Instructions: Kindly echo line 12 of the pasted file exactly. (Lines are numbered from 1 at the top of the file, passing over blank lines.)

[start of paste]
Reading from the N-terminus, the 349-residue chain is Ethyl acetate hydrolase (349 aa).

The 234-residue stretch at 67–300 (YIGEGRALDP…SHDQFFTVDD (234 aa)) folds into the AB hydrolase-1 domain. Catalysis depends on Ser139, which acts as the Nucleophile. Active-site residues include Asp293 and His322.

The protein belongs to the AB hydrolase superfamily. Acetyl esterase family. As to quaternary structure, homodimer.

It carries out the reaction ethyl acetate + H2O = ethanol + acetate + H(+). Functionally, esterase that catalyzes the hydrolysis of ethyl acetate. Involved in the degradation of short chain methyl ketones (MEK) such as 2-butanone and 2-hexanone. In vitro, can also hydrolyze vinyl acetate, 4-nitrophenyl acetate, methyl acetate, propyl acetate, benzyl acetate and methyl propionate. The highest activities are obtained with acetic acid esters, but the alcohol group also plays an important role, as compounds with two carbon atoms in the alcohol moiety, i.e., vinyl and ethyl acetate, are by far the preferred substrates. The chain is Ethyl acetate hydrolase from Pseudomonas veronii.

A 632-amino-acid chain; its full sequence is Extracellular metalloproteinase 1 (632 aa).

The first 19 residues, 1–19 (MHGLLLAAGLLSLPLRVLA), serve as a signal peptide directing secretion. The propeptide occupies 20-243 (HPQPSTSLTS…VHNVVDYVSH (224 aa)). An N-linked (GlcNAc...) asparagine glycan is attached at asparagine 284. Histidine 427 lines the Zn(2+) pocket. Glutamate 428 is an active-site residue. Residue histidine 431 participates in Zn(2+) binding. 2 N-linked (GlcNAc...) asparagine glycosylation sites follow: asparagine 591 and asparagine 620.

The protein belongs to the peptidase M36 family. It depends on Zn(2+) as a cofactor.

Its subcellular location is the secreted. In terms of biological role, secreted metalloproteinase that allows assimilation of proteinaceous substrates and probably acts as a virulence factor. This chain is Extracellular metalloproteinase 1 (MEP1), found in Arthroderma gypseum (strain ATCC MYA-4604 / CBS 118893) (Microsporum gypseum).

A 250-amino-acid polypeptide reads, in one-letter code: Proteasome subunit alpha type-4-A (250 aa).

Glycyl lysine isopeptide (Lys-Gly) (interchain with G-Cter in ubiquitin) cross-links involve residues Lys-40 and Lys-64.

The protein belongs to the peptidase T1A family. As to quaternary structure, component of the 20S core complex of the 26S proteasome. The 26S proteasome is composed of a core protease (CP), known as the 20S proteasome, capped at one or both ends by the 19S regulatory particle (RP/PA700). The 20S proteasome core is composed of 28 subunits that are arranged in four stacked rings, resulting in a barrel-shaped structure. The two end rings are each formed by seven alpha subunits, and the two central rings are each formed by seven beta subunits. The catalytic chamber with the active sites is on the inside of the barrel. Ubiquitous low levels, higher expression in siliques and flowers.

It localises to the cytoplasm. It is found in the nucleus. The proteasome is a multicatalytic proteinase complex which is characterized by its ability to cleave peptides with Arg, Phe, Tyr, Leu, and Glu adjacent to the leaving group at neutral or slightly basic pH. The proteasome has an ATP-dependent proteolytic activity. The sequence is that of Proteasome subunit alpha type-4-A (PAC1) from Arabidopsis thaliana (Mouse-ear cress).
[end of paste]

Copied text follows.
It localises to the cytoplasm. It is found in the nucleus. The proteasome is a multicatalytic proteinase complex which is characterized by its ability to cleave peptides with Arg, Phe, Tyr, Leu, and Glu adjacent to the leaving group at neutral or slightly basic pH. The proteasome has an ATP-dependent proteolytic activity. The sequence is that of Proteasome subunit alpha type-4-A (PAC1) from Arabidopsis thaliana (Mouse-ear cress).